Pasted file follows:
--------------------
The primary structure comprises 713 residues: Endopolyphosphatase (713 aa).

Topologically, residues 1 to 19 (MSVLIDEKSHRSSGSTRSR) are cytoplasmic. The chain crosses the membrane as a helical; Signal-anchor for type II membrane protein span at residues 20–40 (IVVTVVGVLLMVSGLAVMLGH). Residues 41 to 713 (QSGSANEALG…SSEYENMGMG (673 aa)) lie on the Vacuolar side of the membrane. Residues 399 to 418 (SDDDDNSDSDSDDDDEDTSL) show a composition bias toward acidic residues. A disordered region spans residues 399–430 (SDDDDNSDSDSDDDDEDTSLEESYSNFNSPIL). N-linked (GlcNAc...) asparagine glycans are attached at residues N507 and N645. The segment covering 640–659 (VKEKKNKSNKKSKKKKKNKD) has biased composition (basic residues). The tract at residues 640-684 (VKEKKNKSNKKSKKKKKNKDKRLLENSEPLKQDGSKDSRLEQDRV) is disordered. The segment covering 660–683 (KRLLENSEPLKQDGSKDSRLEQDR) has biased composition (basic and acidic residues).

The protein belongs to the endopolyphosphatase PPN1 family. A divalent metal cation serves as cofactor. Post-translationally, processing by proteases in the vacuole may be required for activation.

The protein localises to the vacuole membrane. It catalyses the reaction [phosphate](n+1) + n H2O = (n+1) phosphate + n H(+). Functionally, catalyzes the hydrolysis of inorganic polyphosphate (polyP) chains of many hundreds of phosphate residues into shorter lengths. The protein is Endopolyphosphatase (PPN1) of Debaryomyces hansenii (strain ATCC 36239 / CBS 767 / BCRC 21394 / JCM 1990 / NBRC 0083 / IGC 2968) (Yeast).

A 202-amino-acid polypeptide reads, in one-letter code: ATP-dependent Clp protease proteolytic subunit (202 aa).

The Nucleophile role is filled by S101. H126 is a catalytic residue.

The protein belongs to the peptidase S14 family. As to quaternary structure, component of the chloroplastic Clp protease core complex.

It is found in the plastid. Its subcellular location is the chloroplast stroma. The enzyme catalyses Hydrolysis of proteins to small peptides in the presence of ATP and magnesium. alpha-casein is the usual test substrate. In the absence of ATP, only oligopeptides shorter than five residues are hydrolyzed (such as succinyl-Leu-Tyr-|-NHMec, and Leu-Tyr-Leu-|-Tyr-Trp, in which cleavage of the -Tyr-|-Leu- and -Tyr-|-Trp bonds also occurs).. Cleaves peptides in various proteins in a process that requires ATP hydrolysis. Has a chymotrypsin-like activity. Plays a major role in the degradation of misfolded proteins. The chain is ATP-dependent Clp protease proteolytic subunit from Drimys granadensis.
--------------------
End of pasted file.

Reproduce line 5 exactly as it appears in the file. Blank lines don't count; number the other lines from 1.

A 202-amino-acid polypeptide reads, in one-letter code: ATP-dependent Clp protease proteolytic subunit (202 aa).